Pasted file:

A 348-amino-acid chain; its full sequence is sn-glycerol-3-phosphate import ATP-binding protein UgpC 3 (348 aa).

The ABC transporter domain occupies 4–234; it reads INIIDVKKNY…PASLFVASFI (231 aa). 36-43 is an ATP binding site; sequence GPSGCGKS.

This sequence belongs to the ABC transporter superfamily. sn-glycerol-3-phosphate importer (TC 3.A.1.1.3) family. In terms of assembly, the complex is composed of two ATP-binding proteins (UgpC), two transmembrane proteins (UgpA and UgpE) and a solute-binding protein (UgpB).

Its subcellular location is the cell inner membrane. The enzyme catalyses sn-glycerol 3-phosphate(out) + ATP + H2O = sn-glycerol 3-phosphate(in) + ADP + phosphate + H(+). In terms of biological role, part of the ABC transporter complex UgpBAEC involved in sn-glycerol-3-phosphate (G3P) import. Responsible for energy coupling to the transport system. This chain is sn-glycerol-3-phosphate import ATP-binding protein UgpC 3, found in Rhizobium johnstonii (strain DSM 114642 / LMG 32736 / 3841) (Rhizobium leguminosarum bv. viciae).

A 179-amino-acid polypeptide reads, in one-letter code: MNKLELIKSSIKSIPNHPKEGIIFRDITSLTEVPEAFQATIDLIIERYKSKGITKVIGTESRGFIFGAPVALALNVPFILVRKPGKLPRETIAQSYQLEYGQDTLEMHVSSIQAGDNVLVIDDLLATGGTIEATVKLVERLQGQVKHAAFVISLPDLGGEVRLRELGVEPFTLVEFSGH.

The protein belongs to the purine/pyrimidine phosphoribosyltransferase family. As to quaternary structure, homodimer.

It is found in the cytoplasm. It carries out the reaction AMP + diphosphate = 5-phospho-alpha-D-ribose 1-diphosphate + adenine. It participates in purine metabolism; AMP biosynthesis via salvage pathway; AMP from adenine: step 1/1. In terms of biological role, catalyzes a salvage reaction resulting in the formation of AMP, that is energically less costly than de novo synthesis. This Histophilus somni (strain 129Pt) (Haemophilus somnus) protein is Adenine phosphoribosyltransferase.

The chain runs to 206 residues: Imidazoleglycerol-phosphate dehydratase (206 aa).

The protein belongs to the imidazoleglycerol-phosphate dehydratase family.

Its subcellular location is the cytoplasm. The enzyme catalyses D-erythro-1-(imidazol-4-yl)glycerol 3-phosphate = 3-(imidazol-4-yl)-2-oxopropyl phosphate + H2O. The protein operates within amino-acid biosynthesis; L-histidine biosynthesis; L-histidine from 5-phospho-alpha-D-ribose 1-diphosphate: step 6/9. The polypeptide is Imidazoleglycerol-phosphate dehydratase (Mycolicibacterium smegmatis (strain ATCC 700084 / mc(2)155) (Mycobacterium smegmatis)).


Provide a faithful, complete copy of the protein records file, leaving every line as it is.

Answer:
A 348-amino-acid chain; its full sequence is sn-glycerol-3-phosphate import ATP-binding protein UgpC 3 (348 aa).

The ABC transporter domain occupies 4–234; it reads INIIDVKKNY…PASLFVASFI (231 aa). 36-43 is an ATP binding site; sequence GPSGCGKS.

This sequence belongs to the ABC transporter superfamily. sn-glycerol-3-phosphate importer (TC 3.A.1.1.3) family. In terms of assembly, the complex is composed of two ATP-binding proteins (UgpC), two transmembrane proteins (UgpA and UgpE) and a solute-binding protein (UgpB).

Its subcellular location is the cell inner membrane. The enzyme catalyses sn-glycerol 3-phosphate(out) + ATP + H2O = sn-glycerol 3-phosphate(in) + ADP + phosphate + H(+). In terms of biological role, part of the ABC transporter complex UgpBAEC involved in sn-glycerol-3-phosphate (G3P) import. Responsible for energy coupling to the transport system. This chain is sn-glycerol-3-phosphate import ATP-binding protein UgpC 3, found in Rhizobium johnstonii (strain DSM 114642 / LMG 32736 / 3841) (Rhizobium leguminosarum bv. viciae).

A 179-amino-acid polypeptide reads, in one-letter code: MNKLELIKSSIKSIPNHPKEGIIFRDITSLTEVPEAFQATIDLIIERYKSKGITKVIGTESRGFIFGAPVALALNVPFILVRKPGKLPRETIAQSYQLEYGQDTLEMHVSSIQAGDNVLVIDDLLATGGTIEATVKLVERLQGQVKHAAFVISLPDLGGEVRLRELGVEPFTLVEFSGH.

The protein belongs to the purine/pyrimidine phosphoribosyltransferase family. As to quaternary structure, homodimer.

It is found in the cytoplasm. It carries out the reaction AMP + diphosphate = 5-phospho-alpha-D-ribose 1-diphosphate + adenine. It participates in purine metabolism; AMP biosynthesis via salvage pathway; AMP from adenine: step 1/1. In terms of biological role, catalyzes a salvage reaction resulting in the formation of AMP, that is energically less costly than de novo synthesis. This Histophilus somni (strain 129Pt) (Haemophilus somnus) protein is Adenine phosphoribosyltransferase.

The chain runs to 206 residues: Imidazoleglycerol-phosphate dehydratase (206 aa).

The protein belongs to the imidazoleglycerol-phosphate dehydratase family.

Its subcellular location is the cytoplasm. The enzyme catalyses D-erythro-1-(imidazol-4-yl)glycerol 3-phosphate = 3-(imidazol-4-yl)-2-oxopropyl phosphate + H2O. The protein operates within amino-acid biosynthesis; L-histidine biosynthesis; L-histidine from 5-phospho-alpha-D-ribose 1-diphosphate: step 6/9. The polypeptide is Imidazoleglycerol-phosphate dehydratase (Mycolicibacterium smegmatis (strain ATCC 700084 / mc(2)155) (Mycobacterium smegmatis)).